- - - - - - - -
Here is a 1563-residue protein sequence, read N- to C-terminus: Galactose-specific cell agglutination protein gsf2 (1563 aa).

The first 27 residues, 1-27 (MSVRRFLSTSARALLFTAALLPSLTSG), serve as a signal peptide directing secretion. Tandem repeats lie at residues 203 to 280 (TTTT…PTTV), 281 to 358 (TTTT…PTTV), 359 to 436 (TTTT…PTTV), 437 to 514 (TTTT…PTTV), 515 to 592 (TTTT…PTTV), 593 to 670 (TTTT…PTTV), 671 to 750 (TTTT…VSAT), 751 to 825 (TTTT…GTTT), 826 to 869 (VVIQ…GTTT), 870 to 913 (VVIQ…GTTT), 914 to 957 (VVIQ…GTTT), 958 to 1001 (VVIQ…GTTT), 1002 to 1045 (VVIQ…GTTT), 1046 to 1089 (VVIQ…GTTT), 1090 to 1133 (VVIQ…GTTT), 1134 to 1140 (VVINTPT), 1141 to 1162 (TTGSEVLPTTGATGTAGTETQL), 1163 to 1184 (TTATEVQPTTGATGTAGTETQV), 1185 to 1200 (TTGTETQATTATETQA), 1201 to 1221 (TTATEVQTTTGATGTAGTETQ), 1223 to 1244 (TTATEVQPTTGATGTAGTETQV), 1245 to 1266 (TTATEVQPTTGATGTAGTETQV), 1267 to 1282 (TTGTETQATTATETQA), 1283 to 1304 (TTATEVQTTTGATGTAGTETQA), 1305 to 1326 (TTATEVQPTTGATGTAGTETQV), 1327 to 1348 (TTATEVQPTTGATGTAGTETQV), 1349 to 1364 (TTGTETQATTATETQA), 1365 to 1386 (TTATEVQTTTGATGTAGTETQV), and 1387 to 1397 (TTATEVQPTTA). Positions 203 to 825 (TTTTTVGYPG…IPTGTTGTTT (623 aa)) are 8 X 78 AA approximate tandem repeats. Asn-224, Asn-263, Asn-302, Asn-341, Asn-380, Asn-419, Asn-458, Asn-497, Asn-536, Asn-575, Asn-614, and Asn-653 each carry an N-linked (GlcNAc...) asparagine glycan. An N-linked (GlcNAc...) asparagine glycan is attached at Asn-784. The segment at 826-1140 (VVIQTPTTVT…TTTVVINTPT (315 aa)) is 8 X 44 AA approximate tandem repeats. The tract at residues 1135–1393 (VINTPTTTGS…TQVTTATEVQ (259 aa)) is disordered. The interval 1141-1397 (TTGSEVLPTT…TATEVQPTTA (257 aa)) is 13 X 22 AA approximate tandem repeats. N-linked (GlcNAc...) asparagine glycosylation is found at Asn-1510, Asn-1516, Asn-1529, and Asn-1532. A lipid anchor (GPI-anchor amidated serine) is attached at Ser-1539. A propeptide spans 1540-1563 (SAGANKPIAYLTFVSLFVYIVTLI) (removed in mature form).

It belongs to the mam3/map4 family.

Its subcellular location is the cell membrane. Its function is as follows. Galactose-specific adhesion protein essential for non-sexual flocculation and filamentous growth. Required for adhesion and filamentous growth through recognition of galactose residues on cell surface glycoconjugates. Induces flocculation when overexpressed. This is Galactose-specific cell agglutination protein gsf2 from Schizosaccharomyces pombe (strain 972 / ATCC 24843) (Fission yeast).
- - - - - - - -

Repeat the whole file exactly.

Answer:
Here is a 1563-residue protein sequence, read N- to C-terminus: Galactose-specific cell agglutination protein gsf2 (1563 aa).

The first 27 residues, 1-27 (MSVRRFLSTSARALLFTAALLPSLTSG), serve as a signal peptide directing secretion. Tandem repeats lie at residues 203 to 280 (TTTT…PTTV), 281 to 358 (TTTT…PTTV), 359 to 436 (TTTT…PTTV), 437 to 514 (TTTT…PTTV), 515 to 592 (TTTT…PTTV), 593 to 670 (TTTT…PTTV), 671 to 750 (TTTT…VSAT), 751 to 825 (TTTT…GTTT), 826 to 869 (VVIQ…GTTT), 870 to 913 (VVIQ…GTTT), 914 to 957 (VVIQ…GTTT), 958 to 1001 (VVIQ…GTTT), 1002 to 1045 (VVIQ…GTTT), 1046 to 1089 (VVIQ…GTTT), 1090 to 1133 (VVIQ…GTTT), 1134 to 1140 (VVINTPT), 1141 to 1162 (TTGSEVLPTTGATGTAGTETQL), 1163 to 1184 (TTATEVQPTTGATGTAGTETQV), 1185 to 1200 (TTGTETQATTATETQA), 1201 to 1221 (TTATEVQTTTGATGTAGTETQ), 1223 to 1244 (TTATEVQPTTGATGTAGTETQV), 1245 to 1266 (TTATEVQPTTGATGTAGTETQV), 1267 to 1282 (TTGTETQATTATETQA), 1283 to 1304 (TTATEVQTTTGATGTAGTETQA), 1305 to 1326 (TTATEVQPTTGATGTAGTETQV), 1327 to 1348 (TTATEVQPTTGATGTAGTETQV), 1349 to 1364 (TTGTETQATTATETQA), 1365 to 1386 (TTATEVQTTTGATGTAGTETQV), and 1387 to 1397 (TTATEVQPTTA). Positions 203 to 825 (TTTTTVGYPG…IPTGTTGTTT (623 aa)) are 8 X 78 AA approximate tandem repeats. Asn-224, Asn-263, Asn-302, Asn-341, Asn-380, Asn-419, Asn-458, Asn-497, Asn-536, Asn-575, Asn-614, and Asn-653 each carry an N-linked (GlcNAc...) asparagine glycan. An N-linked (GlcNAc...) asparagine glycan is attached at Asn-784. The segment at 826-1140 (VVIQTPTTVT…TTTVVINTPT (315 aa)) is 8 X 44 AA approximate tandem repeats. The tract at residues 1135–1393 (VINTPTTTGS…TQVTTATEVQ (259 aa)) is disordered. The interval 1141-1397 (TTGSEVLPTT…TATEVQPTTA (257 aa)) is 13 X 22 AA approximate tandem repeats. N-linked (GlcNAc...) asparagine glycosylation is found at Asn-1510, Asn-1516, Asn-1529, and Asn-1532. A lipid anchor (GPI-anchor amidated serine) is attached at Ser-1539. A propeptide spans 1540-1563 (SAGANKPIAYLTFVSLFVYIVTLI) (removed in mature form).

It belongs to the mam3/map4 family.

Its subcellular location is the cell membrane. Its function is as follows. Galactose-specific adhesion protein essential for non-sexual flocculation and filamentous growth. Required for adhesion and filamentous growth through recognition of galactose residues on cell surface glycoconjugates. Induces flocculation when overexpressed. This is Galactose-specific cell agglutination protein gsf2 from Schizosaccharomyces pombe (strain 972 / ATCC 24843) (Fission yeast).